Most life insurers have long offered these covers as riders. (Riders are covers for additional risks that also enhance the existing risk cover). These days, these critical illness covers are also being offered as stand-alone policies by non-life insurers, to cover the risk of specific kinds of critical illnesses such as, say, cancer.

According to Mr Sarnobat, director of Medimanage, "Generally, in India, 'critical illness' is sold as a rider by a life insurance company. The sum assured is dependent on the sum assured for life insurance. It could be 100%, 50% or some other percentage of the life insurance coverage as set out in the policy. However, this can also be purchased as a stand-alone contract from a non-life insurer."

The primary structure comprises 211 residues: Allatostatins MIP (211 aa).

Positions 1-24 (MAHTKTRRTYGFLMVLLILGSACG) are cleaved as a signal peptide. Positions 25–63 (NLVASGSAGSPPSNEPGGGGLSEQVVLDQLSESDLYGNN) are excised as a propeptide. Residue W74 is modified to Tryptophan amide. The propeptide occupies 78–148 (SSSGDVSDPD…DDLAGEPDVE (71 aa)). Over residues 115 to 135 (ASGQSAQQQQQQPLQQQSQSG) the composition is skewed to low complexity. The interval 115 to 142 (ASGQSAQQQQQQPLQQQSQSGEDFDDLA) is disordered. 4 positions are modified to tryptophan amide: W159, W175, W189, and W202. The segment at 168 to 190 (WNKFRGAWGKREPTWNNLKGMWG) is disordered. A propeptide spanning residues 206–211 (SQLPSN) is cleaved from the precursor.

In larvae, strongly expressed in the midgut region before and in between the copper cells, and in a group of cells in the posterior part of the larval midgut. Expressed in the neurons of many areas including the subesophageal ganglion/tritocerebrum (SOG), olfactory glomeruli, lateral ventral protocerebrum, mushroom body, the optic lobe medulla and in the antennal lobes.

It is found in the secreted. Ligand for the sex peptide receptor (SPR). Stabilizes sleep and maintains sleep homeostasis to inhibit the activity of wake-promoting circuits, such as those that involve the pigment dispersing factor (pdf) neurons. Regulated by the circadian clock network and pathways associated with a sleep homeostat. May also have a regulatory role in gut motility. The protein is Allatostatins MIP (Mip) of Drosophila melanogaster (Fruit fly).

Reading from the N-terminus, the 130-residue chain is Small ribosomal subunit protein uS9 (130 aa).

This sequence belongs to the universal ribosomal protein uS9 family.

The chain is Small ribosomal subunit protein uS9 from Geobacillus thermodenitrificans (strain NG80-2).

The benefit of the health package is that if a person already has a mediclaim policy, and also gets a health policy from a life insurance company, s/he stands to benefit doubly. How does this work? For instance, take the case of a person suffering from cancer and the treatment has cost him Rs2 lakh. He could claim the money against the mediclaim (Rs2 lakh) as well as the health policy benefit from the life insurance company of which he is a customer (another Rs2 lakh). Thus, he will get a total Rs4 lakh, compared to a person who has mediclaim of only Rs2 lakh.